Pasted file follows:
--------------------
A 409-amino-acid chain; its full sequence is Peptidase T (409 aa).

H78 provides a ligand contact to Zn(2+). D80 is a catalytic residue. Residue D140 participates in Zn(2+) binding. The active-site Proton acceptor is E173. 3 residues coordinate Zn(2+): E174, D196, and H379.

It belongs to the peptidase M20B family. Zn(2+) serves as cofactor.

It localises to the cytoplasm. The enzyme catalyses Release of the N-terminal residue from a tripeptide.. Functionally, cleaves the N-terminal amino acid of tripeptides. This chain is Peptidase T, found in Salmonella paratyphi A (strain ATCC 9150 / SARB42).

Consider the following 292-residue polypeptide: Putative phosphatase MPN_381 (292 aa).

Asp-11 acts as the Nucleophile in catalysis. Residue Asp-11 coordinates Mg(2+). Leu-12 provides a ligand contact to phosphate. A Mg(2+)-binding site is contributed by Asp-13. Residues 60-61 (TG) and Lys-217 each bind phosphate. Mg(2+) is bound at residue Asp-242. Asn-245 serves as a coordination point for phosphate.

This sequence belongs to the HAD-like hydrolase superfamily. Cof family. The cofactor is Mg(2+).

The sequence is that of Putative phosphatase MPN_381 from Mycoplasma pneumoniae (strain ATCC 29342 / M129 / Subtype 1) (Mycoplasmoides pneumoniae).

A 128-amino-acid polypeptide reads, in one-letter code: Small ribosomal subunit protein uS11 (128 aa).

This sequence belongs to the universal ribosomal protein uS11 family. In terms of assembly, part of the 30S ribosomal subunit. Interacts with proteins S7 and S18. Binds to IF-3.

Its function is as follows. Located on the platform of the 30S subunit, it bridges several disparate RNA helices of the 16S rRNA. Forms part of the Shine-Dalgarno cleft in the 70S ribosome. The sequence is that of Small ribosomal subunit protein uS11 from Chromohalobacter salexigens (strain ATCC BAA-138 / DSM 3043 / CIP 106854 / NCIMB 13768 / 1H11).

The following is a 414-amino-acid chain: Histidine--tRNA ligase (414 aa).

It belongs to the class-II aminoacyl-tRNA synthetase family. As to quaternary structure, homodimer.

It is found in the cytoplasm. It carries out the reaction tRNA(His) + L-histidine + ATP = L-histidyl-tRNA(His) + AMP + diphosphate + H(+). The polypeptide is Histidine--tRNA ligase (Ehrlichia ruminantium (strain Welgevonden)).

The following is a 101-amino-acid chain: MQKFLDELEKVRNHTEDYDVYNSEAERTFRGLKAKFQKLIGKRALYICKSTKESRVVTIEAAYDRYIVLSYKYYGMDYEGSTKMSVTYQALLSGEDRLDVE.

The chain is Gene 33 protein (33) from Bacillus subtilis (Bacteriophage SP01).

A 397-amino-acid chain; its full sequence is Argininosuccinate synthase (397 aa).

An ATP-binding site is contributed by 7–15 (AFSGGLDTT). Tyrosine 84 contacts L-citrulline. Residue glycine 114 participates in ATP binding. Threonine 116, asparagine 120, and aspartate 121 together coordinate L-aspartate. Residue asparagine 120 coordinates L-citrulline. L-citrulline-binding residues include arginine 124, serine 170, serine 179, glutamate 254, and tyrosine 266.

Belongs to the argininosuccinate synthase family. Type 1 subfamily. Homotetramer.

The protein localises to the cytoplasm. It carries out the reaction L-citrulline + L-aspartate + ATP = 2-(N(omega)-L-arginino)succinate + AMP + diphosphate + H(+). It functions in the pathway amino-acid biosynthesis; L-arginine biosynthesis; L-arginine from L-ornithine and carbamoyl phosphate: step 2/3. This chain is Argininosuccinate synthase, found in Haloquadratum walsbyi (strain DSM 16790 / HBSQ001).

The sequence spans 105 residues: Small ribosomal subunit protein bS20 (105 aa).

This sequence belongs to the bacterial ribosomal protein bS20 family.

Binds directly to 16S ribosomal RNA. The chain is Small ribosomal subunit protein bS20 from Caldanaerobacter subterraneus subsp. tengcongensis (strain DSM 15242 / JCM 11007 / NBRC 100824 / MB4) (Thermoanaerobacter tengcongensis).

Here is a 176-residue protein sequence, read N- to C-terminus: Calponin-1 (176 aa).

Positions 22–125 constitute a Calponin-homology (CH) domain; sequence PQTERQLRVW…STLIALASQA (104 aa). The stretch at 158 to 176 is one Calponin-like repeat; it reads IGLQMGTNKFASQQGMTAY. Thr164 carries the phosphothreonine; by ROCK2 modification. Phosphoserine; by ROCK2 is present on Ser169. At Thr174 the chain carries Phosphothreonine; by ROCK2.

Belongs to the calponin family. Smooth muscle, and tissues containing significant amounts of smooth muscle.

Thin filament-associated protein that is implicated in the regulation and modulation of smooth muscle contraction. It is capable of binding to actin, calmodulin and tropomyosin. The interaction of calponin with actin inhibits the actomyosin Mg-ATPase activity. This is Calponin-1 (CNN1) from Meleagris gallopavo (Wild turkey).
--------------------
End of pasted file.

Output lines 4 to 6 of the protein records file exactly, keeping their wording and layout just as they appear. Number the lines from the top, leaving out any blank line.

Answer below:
It localises to the cytoplasm. The enzyme catalyses Release of the N-terminal residue from a tripeptide.. Functionally, cleaves the N-terminal amino acid of tripeptides. This chain is Peptidase T, found in Salmonella paratyphi A (strain ATCC 9150 / SARB42).

Consider the following 292-residue polypeptide: Putative phosphatase MPN_381 (292 aa).

Asp-11 acts as the Nucleophile in catalysis. Residue Asp-11 coordinates Mg(2+). Leu-12 provides a ligand contact to phosphate. A Mg(2+)-binding site is contributed by Asp-13. Residues 60-61 (TG) and Lys-217 each bind phosphate. Mg(2+) is bound at residue Asp-242. Asn-245 serves as a coordination point for phosphate.